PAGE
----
Taiwan looks to India to address manpower shortage

Lazy eyes listen


Taiwan and India are apparently negotiating a “migration and mobility” treaty, as the Chinese territory struggles with a labour shortage in the manufacturing, construction, and agriculture sectors. The agreement could be signed “as early as next month,” according to the Hindustan Times, citing sources familiar with the situation.

Due to similarities in “culture and diet,” Taiwanese enterprises have expressed a significant interest in hiring workers from India’s northeast region, which is home to over 45 million people, according to the report. The move could move bilateral trade “in the right direction” and has “immense potential,” according to the report, which cited Manharsinh Laxmanbhai Yadav, director general of the India-Taipei Association.

Although India does not have formal diplomatic ties with Taiwan, which Beijing views as its own territory, bilateral trade has been growing steadily in recent years, with India ranking as Taiwan’s 14th-largest export destination and its 18th-largest source of imports, the report noted. Trade has grown more than seven-fold in the past two decades, from $1.19 billion in 2001 to $8.4 billion in 2022.

According to Taiwan’s Ministry of Labour data cited by the Taipei Times, the territory had attracted over 746,000 migrant workers in traditional industries and the caregiving sector as of August, with the majority coming from Indonesia, Vietnam, the Philippines, and Thailand, and to a lesser extent Malaysia and Mongolia.

Jobs in Taiwan may be appealing to Indian employees because the monthly minimum wage on the island is 26,400 New Taiwan dollars (about $820), compared to India’s national-level minimum daily income of 178 rupees (US$2.15), which converts to approximately 5,340 rupees ($65) each month.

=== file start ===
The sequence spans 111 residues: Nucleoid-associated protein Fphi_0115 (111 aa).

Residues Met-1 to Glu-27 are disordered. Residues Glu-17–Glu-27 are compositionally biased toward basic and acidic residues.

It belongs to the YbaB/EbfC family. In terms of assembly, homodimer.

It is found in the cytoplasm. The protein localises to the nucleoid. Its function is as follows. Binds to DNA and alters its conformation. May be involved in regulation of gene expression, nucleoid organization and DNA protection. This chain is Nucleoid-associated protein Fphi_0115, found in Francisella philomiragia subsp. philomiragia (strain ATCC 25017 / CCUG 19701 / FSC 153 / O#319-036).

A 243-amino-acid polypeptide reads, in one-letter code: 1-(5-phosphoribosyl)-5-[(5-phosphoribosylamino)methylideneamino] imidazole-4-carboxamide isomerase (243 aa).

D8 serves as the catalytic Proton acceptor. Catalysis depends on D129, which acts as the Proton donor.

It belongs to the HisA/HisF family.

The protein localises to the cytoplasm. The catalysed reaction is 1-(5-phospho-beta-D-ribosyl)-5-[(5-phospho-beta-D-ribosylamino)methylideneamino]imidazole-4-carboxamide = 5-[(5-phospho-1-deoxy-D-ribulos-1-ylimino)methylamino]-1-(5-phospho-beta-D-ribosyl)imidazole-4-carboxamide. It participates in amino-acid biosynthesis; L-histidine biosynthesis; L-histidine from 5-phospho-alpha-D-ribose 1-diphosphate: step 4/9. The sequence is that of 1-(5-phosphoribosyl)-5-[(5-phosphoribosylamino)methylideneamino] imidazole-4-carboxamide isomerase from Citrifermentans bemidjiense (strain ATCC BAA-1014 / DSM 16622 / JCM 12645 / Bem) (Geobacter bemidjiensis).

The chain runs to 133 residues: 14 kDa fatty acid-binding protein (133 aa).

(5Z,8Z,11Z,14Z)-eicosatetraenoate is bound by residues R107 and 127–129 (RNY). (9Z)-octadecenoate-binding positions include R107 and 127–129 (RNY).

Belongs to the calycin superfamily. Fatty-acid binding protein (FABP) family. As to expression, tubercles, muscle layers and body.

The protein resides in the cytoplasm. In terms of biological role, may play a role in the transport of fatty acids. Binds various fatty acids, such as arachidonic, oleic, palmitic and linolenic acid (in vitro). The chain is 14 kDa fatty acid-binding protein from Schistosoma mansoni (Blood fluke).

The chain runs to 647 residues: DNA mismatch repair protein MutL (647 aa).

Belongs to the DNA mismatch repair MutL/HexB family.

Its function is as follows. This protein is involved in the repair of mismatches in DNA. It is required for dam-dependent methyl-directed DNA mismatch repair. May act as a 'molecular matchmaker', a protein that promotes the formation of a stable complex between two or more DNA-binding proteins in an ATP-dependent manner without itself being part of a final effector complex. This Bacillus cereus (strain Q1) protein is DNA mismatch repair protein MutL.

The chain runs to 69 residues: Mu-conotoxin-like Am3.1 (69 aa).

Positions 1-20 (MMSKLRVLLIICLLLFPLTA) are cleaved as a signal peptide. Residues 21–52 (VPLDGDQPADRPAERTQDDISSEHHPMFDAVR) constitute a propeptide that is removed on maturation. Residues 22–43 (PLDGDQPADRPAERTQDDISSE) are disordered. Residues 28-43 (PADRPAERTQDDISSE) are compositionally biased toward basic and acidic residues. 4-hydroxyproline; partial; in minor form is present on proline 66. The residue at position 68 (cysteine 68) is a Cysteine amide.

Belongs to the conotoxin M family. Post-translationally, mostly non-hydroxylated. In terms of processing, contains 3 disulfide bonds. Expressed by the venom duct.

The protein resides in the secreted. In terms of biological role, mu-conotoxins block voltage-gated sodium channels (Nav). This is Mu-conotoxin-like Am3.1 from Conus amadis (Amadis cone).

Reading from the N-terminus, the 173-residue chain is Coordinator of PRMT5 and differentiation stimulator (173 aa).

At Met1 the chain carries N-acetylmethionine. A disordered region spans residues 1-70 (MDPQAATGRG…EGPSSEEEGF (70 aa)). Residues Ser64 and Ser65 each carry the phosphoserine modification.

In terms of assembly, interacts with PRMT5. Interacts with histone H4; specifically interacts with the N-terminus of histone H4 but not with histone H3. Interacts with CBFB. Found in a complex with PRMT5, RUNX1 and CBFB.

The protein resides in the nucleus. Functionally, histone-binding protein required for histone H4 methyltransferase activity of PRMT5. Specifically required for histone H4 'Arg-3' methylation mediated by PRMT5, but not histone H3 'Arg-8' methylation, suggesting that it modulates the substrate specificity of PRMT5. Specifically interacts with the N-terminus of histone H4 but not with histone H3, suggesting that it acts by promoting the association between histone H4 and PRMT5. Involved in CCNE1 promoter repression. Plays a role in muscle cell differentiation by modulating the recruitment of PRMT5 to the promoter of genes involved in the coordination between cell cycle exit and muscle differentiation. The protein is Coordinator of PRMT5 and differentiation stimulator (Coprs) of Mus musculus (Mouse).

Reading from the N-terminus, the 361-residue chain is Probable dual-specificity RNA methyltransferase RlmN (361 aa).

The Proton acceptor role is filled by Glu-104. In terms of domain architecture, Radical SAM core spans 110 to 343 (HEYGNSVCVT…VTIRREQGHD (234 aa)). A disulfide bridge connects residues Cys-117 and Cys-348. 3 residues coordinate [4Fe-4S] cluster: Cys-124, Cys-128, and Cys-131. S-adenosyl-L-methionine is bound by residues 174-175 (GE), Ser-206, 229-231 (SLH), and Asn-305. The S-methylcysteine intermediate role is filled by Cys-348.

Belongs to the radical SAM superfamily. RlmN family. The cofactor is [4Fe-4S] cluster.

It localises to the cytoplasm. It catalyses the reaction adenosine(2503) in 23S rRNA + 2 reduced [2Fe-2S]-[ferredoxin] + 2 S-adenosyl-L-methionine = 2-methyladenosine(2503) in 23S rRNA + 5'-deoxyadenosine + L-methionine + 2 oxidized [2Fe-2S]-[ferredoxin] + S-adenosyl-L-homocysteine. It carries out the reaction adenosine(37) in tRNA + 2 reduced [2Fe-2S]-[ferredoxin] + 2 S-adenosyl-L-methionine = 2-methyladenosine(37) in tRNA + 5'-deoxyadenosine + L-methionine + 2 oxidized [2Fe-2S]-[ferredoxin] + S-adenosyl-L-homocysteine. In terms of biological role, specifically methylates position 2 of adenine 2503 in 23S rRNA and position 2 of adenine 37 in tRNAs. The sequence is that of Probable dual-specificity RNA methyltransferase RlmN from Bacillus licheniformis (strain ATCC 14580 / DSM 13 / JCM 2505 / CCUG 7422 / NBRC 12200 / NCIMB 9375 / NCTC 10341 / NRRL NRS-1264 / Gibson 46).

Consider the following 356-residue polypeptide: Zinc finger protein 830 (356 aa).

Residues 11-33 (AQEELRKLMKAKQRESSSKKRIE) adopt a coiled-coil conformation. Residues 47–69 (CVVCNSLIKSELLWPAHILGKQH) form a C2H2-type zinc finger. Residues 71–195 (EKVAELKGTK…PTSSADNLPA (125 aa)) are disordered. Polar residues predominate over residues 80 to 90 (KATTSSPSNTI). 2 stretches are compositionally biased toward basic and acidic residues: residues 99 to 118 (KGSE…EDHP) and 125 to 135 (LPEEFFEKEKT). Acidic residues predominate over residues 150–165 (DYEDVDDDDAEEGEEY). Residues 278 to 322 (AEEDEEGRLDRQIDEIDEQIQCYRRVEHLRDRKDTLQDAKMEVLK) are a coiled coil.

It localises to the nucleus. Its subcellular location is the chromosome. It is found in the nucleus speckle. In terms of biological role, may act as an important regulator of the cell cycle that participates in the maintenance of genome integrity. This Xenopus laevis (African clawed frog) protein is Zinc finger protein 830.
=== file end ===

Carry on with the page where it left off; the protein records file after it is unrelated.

In the mid-1990s, India and Taiwan established de facto embassies in the form of representative offices. Taiwan announced intentions to expand its network of similar offices in July.

The expansion of India-Taiwan commercial links will be keenly monitored by Beijing, which has long opposed any such interaction. Following a fatal border standoff in 2020, New Delhi has been progressively strengthening its friendship with Taiwan.

Following former US House Speaker Nancy Pelosi’s travel to Taiwan last year, China wanted a reaffirmation of India’s commitment to the ‘One China’ policy. At the time, a representative for India’s Foreign Ministry stated, “India’s relevant policies are well-known and consistent.” They don’t need to be repeated.” Despite adhering to the ‘One China’ policy, New Delhi has neither publicly or in bilateral documents repeated the position in over a decade.